What is EXIF data?

And why is it important for you and your photos (and videos)?

“EXIF” data is information about a photo that the camera puts into the file. This information could include when and where the photo was taken, what type of camera, and lots of info about the camera settings.

EXIF data is great because it’s always with the file wherever it goes. The “date_taken” is the most useful piece of information for photo organization. However, EXIF data can get lost in several ways:

  1. Sending the photo in an email or text – Some phones will reduce the size of an image when you share it with a friend. If they save the photo, to their phone and then sync it to their photo service, it will show up on the day you sent it, not the day it was taken.
  2. Sharing photos to Facebook or Instagram – The social media sites strip out EXIF data, so if you back up your shared photos by hand, it will create lots of duplicate photos on lots of days in your archive.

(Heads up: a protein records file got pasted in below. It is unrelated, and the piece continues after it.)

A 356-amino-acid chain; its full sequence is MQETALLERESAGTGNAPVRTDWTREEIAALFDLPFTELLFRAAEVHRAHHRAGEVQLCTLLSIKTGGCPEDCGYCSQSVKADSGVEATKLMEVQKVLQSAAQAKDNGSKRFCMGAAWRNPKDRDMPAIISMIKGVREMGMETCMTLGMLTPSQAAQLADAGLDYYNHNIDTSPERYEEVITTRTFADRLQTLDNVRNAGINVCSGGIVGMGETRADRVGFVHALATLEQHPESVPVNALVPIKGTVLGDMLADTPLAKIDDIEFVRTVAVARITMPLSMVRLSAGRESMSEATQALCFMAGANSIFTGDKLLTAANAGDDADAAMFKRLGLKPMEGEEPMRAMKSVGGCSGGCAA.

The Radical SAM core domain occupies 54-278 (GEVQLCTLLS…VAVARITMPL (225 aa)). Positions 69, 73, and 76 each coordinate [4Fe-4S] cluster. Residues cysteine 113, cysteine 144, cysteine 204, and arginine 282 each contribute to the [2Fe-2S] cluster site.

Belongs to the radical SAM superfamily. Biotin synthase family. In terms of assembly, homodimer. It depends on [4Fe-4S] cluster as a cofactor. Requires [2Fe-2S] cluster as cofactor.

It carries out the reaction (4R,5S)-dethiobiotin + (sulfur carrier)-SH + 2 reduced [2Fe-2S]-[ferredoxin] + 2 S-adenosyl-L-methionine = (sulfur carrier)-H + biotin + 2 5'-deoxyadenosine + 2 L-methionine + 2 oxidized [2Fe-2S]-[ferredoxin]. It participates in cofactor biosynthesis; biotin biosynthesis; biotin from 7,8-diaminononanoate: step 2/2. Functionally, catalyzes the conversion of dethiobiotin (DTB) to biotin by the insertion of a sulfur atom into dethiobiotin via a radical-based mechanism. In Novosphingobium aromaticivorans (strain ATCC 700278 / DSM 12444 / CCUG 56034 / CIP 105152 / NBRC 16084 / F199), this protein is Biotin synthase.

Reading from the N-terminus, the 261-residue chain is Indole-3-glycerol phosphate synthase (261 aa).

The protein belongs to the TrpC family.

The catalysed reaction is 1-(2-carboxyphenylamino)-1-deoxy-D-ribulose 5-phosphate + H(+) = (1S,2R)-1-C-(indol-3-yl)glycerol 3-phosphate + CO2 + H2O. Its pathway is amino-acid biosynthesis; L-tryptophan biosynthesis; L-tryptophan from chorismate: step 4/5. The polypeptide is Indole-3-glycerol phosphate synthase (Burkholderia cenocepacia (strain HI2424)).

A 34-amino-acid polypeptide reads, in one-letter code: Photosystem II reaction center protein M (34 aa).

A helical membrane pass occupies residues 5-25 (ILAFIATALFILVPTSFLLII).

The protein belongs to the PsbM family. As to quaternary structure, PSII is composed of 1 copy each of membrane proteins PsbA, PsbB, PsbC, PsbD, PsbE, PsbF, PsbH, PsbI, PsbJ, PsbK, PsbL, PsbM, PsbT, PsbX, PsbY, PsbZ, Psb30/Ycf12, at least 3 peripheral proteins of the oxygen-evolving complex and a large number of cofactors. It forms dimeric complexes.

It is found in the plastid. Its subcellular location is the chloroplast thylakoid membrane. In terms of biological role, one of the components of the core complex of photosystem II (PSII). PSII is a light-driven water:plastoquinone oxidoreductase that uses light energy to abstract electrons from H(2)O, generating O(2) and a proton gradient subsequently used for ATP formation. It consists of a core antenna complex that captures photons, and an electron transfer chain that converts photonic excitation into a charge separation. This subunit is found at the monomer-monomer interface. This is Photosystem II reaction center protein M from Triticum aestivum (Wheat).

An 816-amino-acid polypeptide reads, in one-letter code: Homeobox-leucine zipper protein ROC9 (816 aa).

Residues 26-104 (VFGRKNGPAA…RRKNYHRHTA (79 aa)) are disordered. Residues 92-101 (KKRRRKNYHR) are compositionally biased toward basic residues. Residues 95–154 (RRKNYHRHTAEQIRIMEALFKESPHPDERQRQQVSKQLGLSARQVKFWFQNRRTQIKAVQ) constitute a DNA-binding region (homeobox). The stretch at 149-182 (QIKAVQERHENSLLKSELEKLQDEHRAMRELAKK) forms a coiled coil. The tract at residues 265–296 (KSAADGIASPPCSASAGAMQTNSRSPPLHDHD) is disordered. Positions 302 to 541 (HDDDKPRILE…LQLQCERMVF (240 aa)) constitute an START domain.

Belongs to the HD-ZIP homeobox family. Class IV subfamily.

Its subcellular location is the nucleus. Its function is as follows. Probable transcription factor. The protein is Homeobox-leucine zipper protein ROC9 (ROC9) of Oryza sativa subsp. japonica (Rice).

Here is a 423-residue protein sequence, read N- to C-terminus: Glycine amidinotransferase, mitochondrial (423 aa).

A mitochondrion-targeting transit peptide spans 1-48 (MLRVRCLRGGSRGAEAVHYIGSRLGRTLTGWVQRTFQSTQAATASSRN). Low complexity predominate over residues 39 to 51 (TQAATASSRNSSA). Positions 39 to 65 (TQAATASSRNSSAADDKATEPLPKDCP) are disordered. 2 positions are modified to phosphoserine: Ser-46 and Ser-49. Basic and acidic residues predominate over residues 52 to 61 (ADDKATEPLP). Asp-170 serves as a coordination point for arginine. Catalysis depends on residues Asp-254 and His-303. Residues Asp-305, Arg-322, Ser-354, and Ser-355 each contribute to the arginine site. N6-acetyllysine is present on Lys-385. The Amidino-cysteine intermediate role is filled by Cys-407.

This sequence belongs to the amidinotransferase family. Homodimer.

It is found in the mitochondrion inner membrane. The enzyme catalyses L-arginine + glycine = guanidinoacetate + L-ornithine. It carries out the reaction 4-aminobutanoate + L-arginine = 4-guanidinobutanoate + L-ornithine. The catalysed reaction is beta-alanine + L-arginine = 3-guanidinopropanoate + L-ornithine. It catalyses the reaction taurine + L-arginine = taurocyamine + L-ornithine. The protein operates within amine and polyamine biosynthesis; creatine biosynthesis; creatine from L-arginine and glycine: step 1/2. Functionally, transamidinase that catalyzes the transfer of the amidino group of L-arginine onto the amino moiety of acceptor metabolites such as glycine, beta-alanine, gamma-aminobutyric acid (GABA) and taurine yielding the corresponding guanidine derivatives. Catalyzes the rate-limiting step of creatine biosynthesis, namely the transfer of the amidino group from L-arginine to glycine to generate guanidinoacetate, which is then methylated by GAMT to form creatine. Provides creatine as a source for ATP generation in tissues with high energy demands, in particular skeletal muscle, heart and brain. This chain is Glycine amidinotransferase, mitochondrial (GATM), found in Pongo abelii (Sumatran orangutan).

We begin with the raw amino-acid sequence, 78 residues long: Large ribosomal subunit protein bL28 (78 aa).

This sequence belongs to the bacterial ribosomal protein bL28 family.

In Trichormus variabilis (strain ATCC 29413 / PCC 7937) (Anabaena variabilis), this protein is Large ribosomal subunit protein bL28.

3. Manually removing EXIF data – EXIF data may contain the location the photo was taken and there are tools to remove this for privacy.
  4. Scanned photos don’t have EXIF data.

Why is it bad to lose EXIF data? Losing EXIF data breaks deduplication in all the major photo services. They fall back to date created or date modified. This is why you sometimes see photos of your children blowing out birthday candles on a date a few days after their birthday. At Pickle, we call those deja vu duplicates.

How can I add it back? For the Pickle System, we recommend adding just date_taken to every file if possible. Whenever possible, Pickle automatically does this for you. Pickle uses several algorithms to match files without EXIF back to the original shot. This automatically prevents deja vu duplicated and also connects the title, description, etc back to the relevant day. Photos with no date_taken and no original can have their EXIF date_taken set as part of the Pickle organization tasks.

“Deja vu duplicates” can be a frustrating problem when trying to get all your photos organized in one place

Other ways to fix EXIF:

Setting the correct photo date with Windows Explorer
  • Windows Explorer is a great EXIF editor. Just right-click an image file, click Properties, go to the Details tab, and scroll down to Origin. Just click the empty space next to “Date taken” and you can set the correct date.
  • On a Mac, you can’t easily edit EXIF date, so you will need a software like exifeditor.com